If you’re ever on a tour through the Czech Republic, there are a few must see spots that every group tour will take you to. You’ll likely start in the beautiful city of Prague and if you’re lucky, you’ll be one of the three hundred thousands of tourists a year that visit the small town of Cesky Krumlov and if you’re really, really lucky, you’ll get to spend the night there.
I say really, really lucky, because very few tour groups actually afford you this amazing opportunity. When I went on a tour of Eastern Europe earlier this year, I was very, very lucky because I was with Insight Vacations, a tour group which prides themselves on signature experiences, like booking you a room in the heart of Cesky Krumlov at Hotel Ruze, an incredible 16th Century monastery, which has been perfectly converted into a stunning five-star hotel.
During the day, Cesky Krumlov, which also happens to be a UNESCO World Heritage Site, can become quite packed with tourists who instantly fall in love with a town so cute, small and so perfect, you’d swear it was a Disney attraction. But, as the day goes on, the tourists will filter out of the town, you really have to experience the difference between visiting Cesky Krumlov and spending the night in Cesky Krumlov. Which, as luck would have it, is when I had one of my most daring and scariest adventures yet.
To really appreciate the Cesky Krumlov, here is a little history lesson for you. The town, located in the South Bohemian Region of the Czech Republic, first traces back to the 1250s, but the town’s centre piece, the Cesky Krumlov castle, wasn’t built until 1649. And to this day, it still beautifully dominates the small town’s skyline.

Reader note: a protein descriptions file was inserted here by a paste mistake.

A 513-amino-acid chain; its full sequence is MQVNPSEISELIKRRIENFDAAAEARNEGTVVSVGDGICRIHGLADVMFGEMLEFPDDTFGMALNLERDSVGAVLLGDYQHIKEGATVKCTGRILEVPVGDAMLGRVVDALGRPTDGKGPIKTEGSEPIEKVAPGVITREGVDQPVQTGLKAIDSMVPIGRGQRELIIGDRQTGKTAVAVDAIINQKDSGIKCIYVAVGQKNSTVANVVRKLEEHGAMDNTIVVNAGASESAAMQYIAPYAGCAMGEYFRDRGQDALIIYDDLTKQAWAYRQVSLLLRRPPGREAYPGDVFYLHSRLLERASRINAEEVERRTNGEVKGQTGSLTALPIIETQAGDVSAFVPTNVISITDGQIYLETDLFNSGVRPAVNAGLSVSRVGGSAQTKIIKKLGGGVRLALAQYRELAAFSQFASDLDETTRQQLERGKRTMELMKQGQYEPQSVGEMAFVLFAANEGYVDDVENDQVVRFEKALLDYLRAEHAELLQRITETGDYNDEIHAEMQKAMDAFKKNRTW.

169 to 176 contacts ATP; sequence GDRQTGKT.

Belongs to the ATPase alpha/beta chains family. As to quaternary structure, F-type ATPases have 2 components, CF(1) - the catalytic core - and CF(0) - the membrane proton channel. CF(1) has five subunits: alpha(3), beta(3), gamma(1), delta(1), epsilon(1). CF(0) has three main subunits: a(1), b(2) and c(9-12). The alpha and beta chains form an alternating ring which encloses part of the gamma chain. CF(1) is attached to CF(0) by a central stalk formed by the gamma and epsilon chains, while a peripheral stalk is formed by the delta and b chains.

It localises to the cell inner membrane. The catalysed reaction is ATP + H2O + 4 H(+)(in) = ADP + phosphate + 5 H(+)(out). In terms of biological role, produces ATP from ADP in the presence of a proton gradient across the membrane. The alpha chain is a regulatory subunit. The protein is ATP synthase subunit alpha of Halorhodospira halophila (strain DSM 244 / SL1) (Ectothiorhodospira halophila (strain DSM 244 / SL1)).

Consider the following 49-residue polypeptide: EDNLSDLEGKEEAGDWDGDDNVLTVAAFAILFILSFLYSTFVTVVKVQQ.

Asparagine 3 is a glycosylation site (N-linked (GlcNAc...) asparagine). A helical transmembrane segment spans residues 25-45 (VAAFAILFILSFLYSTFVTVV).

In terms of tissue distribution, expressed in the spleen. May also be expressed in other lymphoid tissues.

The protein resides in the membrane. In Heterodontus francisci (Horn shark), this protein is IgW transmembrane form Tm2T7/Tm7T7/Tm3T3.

Earlier in the day, because we were on an Insight Vacation signature experience, we got an exclusive tour of the interior of the castle, which still looks just as it did when it was last used well into the 19th century. Everything down to the sheets on the bed are as they were when someone last slept there. Wrap your head around that for a moment. In terms of experiencing history, seeing exactly how they lived is probably the best way to do it.
After the tour of the castle, we had the rest of the day to explore the town, which got more interesting as soon as the tourists started leaving. At one point, I ended up on a patio along the Vltava River. As I sipped my Czech beer, I was just mesmerized by this beautiful town.
Later on that night, after a sensational dinner at the Hotel Ruze, some of my tourmates and I were nestled into one of the many local pubs that sit at the foot of the castle, but I couldn’t sit still. There, just a few feet away from me, was an empty castle ripe for exploring. Because so few people actually spend the night in Cesky Krumlov, the castle has very little security, if any at all. The urge to explore was too much, so I bid a good night to my friends and started walking up the steep stone streets that led to the castle entrance. The whole town was so quiet, you could hear the whispers of people who you couldn’t see, but in reality the town was so quiet, these people were likely a few blocks away. As I walked through the gate, I couldn’t help but think of the millions of people that had walked through these very gates, since the castle was built in the 13th century, first as subjects, then as tourists.
Before the castle’s first plaza was one more gate and then a moat. I mean, what’s a castle without a moat? But, you should know, the Cesky Krumlov has a moat like no other. No, it’s not filled with water or sharp spikes, it’s actually home to three very big Kodiak bears. Yup! Ever since the 17th century, bears have kept intruders out of the castle grounds. Now, they serve more as a zoo-like tourist attraction, and I had to assume that the bears didn’t actually have a way of getting out at night. But, you know what happens when you assume? You get eaten by bears. For all I knew, the residents of Cesky Krumlov let the bears roam the grounds at night. Why not, right? I mean no one was going to be around anyway. No one but me, that is.